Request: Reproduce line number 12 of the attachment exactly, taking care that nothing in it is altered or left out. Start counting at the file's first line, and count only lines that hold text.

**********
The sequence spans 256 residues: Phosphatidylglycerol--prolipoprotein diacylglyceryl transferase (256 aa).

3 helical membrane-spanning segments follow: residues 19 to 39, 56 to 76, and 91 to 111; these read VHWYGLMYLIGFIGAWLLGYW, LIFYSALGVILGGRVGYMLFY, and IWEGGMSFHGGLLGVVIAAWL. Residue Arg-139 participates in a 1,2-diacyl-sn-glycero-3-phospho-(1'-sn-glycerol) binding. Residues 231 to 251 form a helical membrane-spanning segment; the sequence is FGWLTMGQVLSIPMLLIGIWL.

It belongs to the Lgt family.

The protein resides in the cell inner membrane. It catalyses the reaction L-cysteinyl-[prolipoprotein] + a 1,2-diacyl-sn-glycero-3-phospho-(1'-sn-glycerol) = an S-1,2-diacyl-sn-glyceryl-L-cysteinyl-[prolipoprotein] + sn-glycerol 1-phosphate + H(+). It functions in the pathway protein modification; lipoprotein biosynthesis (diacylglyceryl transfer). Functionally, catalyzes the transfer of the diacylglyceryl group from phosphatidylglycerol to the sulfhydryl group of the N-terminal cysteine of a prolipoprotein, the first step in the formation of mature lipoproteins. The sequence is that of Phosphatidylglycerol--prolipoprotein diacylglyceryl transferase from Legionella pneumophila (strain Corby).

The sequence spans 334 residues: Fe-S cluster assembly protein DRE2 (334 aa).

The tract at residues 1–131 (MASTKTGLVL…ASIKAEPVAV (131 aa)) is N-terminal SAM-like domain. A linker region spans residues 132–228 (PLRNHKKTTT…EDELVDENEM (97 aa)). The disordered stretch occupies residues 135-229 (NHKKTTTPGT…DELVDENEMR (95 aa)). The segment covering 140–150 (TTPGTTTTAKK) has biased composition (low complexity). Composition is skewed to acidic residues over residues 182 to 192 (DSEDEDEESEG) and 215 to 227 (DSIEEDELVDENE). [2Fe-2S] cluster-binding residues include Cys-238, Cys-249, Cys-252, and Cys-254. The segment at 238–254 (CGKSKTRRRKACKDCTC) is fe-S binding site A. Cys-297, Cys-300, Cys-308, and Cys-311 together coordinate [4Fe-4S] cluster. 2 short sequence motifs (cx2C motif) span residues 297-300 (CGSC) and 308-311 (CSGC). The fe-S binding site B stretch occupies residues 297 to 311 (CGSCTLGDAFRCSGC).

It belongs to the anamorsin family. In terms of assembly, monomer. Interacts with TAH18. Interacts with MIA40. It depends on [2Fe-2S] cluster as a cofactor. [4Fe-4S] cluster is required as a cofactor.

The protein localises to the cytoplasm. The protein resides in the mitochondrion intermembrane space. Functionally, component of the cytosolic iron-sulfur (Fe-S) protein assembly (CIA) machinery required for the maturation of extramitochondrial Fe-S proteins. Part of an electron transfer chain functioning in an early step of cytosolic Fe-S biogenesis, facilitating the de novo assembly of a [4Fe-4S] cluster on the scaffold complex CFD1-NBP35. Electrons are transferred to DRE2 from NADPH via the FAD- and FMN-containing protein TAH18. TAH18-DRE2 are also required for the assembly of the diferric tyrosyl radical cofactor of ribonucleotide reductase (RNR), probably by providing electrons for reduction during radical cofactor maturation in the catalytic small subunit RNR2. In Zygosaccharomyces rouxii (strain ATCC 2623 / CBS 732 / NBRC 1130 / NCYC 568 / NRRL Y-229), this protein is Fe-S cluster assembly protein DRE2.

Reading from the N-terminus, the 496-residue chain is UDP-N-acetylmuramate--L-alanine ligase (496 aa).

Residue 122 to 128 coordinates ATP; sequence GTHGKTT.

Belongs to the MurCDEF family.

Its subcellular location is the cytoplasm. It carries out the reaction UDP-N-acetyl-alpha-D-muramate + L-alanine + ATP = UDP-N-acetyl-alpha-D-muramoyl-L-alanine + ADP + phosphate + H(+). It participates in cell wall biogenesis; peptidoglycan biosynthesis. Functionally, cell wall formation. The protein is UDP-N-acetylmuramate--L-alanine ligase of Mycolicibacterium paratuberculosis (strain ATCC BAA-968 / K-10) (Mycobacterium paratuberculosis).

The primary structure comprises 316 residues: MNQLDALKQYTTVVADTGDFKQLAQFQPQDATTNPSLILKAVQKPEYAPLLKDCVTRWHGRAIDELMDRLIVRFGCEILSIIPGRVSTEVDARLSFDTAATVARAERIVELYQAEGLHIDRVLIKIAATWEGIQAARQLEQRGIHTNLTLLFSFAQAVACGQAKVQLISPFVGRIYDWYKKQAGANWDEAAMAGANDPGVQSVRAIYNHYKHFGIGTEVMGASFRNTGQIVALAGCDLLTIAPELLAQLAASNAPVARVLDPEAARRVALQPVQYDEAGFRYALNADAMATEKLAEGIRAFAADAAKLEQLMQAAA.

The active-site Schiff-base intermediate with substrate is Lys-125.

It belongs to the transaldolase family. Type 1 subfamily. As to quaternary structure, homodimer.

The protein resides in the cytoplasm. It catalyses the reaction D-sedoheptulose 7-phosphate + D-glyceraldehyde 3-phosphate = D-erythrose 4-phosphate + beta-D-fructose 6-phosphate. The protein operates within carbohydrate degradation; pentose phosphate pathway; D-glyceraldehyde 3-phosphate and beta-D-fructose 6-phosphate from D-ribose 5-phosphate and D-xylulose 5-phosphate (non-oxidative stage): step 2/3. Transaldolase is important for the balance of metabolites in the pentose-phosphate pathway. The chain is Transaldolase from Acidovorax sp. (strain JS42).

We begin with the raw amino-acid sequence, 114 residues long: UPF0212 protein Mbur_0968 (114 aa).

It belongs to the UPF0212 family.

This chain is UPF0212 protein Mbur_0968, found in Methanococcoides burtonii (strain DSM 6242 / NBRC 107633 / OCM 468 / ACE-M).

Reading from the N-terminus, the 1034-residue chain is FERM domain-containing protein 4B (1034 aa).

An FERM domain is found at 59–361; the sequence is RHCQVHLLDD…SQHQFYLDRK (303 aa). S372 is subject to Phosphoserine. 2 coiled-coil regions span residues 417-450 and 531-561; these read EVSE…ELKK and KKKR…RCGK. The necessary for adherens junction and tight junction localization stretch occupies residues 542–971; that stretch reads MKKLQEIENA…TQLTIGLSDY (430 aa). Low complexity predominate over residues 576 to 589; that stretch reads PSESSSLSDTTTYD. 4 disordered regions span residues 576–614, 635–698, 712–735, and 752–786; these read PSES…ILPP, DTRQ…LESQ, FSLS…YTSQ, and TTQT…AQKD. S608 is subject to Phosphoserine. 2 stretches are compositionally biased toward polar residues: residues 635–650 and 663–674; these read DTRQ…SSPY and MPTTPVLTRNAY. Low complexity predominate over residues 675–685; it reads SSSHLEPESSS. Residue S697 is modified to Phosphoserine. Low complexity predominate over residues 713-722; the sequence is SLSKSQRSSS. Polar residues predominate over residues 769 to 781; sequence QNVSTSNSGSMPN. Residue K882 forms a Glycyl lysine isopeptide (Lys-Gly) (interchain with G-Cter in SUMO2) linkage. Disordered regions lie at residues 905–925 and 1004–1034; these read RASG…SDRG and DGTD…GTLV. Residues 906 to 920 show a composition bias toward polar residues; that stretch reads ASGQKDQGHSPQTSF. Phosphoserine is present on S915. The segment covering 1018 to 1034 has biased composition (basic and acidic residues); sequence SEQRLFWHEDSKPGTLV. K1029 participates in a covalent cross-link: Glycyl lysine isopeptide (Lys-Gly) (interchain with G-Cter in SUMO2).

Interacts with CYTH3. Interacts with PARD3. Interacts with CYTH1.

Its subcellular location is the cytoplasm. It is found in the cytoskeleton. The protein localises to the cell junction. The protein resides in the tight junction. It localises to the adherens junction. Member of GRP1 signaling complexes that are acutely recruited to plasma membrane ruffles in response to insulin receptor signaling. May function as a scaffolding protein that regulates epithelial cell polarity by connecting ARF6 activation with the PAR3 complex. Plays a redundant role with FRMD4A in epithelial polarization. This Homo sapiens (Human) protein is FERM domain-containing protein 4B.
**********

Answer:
Its subcellular location is the cytoplasm. It carries out the reaction UDP-N-acetyl-alpha-D-muramate + L-alanine + ATP = UDP-N-acetyl-alpha-D-muramoyl-L-alanine + ADP + phosphate + H(+). It participates in cell wall biogenesis; peptidoglycan biosynthesis. Functionally, cell wall formation. The protein is UDP-N-acetylmuramate--L-alanine ligase of Mycolicibacterium paratuberculosis (strain ATCC BAA-968 / K-10) (Mycobacterium paratuberculosis).